Our Economics department keeps track of all the important developments in the financial markets in both advanced economies and emerging markets. We will be publishing weekly briefings with analytical assessments of the current macroeconomic and financial market situation. Find out more about the EIB Group's response to the crisis
Part I. Recent economic developments
The real economy – Incoming monthly data (purchasing mangers’ indexes, EU business and consumer confidence indicators) and the EIB Economics Department’s coincidence indicators for May show some mild improvement month on month, but still point to a severe economic recession, with GDP levels below pre-COVID-19 levels.
The new European Central Bank (ECB) forecasts expect the euro area economy to contract by 8.7% in 2020 and expand by 5.2% in 2021 and 3.3%, in 2022, confirming a U-shaped recovery. Inflation is expected to slow substantially, falling to 0.3% this year before increasing to 0.8% in 2021 and 1.3% in 2022. The ECB also expects the unemployment rate to peak at 10.1% in 2021, and average general government debt for countries in the euro area to reach 101% in 2020.
Financial markets and access to credit – European stock markets strengthened in recent weeks. The stock prices of non-financial corporations have continued to rise from the lows of late March. Share prices have recovered about half of losses recorded since the beginning of the year. Conversely, banks’ stock prices have remained almost flat, 40% below December 2019 levels. Credit risk (measured in the spreads of credit default swaps) has continued to decline for banks, but remains higher before the COVID-19 pandemic. Turning to emerging markets, stock prices climbed to their highest level in almost three months at the beginning of June, curbing losses from since the beginning of the year to about 14%. In line with the higher risk appetite, the spreads on emerging market sovereign bonds also declined, while emerging market currencies strengthened.
Part II. Special topic: Corporate investment, debt and policy response
Corporate financing and corporate investment outlook – Our special feature below, “From liquidity shortfalls to increased indebtedness, a bleak outlook for EU corporate investment”, focuses the outlook for corporate finance and investment. Extending the analysis presented in a previous edition (15 April) of this bi-weekly series, we consider the impact of the prolongation of the crisis on EU corporate liquidity and medium-term strategies and estimate the impact of two different deconfinement scenarios, lasting three and six months, respectively. The crisis and the subsequent recovery process might lead to a cumulative reduction in net corporate revenues of €1.9 trillion and €3.4 trillion (13% to 24% of EU gross domestic product, or GDP). To compensate for this decline, firms will have to change their mid-term strategies, facing a hard trade-off between medium to long term business prospects (requiring more investment) or financial sustainability (implying lower leverage). They can either try to preserve investment, at the cost of higher leverage, potentially exposing themselves to solvency issues, or prevent substantial leverage increases, by substantially cutting investment.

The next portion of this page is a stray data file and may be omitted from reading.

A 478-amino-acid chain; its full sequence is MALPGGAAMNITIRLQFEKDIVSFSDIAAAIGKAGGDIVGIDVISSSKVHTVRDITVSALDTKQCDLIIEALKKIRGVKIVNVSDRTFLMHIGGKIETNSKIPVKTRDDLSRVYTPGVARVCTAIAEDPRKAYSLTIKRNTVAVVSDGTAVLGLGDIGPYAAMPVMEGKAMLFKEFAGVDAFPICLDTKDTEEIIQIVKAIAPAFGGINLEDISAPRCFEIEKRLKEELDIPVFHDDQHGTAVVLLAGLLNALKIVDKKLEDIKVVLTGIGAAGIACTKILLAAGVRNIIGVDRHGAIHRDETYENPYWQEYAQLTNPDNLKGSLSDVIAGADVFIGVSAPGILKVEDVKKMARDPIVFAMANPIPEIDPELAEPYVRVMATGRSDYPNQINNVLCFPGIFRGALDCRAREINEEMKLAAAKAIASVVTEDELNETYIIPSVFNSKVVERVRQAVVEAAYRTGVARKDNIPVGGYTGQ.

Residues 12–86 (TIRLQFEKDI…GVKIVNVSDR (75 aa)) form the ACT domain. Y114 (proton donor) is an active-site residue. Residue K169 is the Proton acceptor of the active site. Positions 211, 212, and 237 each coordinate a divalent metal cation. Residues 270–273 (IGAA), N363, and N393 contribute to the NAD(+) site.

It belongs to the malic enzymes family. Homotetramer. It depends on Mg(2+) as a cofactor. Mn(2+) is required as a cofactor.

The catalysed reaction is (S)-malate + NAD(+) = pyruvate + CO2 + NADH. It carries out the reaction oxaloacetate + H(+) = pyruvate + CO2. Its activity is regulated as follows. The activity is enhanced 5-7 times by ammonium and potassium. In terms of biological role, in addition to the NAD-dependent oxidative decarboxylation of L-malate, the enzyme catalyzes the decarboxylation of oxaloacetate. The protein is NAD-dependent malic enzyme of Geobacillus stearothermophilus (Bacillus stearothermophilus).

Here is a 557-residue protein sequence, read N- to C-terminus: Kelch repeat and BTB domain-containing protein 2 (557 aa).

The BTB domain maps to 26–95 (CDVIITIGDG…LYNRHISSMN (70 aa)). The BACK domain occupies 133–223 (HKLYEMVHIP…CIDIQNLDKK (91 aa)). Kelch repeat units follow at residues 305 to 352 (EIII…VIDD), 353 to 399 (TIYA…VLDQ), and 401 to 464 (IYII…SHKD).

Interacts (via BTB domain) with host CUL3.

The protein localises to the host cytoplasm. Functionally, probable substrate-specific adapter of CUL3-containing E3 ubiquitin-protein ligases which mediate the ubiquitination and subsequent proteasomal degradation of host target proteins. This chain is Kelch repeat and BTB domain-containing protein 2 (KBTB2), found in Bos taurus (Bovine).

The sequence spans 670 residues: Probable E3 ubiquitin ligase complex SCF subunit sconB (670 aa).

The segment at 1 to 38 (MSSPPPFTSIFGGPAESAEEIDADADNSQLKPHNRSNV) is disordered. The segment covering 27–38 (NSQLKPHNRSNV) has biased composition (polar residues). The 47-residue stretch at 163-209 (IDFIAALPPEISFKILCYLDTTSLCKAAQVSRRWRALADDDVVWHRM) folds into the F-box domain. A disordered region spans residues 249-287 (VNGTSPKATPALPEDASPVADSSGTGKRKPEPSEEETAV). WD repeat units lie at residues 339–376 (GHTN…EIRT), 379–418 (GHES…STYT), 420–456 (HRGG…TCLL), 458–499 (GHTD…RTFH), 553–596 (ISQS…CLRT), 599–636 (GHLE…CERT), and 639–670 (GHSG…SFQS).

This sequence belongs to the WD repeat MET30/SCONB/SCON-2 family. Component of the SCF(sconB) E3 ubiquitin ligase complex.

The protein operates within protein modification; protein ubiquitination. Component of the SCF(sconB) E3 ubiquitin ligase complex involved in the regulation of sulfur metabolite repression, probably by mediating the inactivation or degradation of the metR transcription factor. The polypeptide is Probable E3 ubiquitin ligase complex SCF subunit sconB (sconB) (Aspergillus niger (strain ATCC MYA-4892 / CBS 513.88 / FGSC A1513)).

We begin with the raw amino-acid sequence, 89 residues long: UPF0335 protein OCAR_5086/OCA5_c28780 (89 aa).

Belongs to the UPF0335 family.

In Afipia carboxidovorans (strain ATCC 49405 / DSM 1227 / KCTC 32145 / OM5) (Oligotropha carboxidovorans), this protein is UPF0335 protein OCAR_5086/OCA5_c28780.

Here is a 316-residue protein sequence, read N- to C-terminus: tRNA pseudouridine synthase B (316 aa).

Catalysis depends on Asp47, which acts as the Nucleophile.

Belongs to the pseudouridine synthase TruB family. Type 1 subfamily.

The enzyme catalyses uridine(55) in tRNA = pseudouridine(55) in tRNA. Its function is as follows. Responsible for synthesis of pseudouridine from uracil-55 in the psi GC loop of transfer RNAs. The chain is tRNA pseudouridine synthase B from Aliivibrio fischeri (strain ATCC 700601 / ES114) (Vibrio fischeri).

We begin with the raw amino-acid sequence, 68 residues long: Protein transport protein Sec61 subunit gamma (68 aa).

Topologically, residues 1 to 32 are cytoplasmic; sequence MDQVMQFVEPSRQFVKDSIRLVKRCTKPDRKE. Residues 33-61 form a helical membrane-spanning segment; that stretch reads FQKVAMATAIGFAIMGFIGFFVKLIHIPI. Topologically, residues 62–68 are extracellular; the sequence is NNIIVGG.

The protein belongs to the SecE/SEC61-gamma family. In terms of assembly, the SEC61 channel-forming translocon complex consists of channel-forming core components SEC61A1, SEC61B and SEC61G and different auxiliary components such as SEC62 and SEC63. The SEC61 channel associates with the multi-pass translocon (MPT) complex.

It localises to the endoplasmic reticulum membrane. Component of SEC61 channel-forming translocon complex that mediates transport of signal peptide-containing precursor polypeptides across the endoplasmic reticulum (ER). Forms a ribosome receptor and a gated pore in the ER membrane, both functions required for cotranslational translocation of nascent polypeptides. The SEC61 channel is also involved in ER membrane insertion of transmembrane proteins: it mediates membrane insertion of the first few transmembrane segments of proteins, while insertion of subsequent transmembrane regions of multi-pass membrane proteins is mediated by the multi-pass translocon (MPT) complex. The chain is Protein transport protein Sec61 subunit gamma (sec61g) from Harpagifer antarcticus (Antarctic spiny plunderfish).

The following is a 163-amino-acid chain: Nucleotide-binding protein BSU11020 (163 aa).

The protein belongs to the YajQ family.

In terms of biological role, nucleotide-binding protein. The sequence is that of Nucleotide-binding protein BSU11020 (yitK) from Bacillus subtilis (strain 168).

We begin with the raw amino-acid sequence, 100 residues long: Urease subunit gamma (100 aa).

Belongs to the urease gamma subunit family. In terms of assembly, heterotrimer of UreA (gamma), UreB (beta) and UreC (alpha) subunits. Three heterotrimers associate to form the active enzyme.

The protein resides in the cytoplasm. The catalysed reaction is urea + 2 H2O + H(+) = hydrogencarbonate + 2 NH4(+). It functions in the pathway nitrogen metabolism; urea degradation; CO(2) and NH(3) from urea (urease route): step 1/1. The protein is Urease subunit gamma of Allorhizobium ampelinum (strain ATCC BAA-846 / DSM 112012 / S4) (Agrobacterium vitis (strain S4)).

In the less adverse scenario, EU corporate indebtedness rises by 4% to 6% of GDP, which would imply corporate investment shrinking by 52% and 31%, respectively. This drop in investment is more severe than during the financial crisis, when corporate investment fell by 19%. The drop in investment evokes some policy questions. In the first months of the crisis, access to liquidity was the main channel facing firms. In the medium term, however, support for the corporate sector with long term or equity instruments may help prevent excessive corporate leverage, while preserving investment and future business prospects.
Policy response – Public policy has an important role in tackling the corporate sector’s liquidity shortfall. The enhanced ECB measures as decided by the Governing Council on 4 June 2020 will further support funding conditions in the economy. When considering the specific dimension of corporate liquidity and funding, policymakers have acted swiftly, pledging support and stepping up measures such as wage subsidies, tax deferrals and loan payment delays that can alleviate the cash flow problems of both firms and households without increasing leverage. In addition, the provision of guarantee schemes (at the national and EU level) will allow the credit channel to continue to work. However, in the medium term, more structural issues of the EU financial ecosystem must be addressed. Equity instruments will be an essential part of the package, helping preserve firms’ investment, while avoiding excessive corporate leverage. As a matter of fact, equity-type of instruments represent an integral part of the EU recovery plan put forward in the Next Generation EU package (see Box). Public support to the corporate sector raises the risk of moral hazard. It is important that sufficient safety nets are put in place to prevent it. Finally, improving business environment to attract investment and support inclusive recovery should remain high on the policy agenda.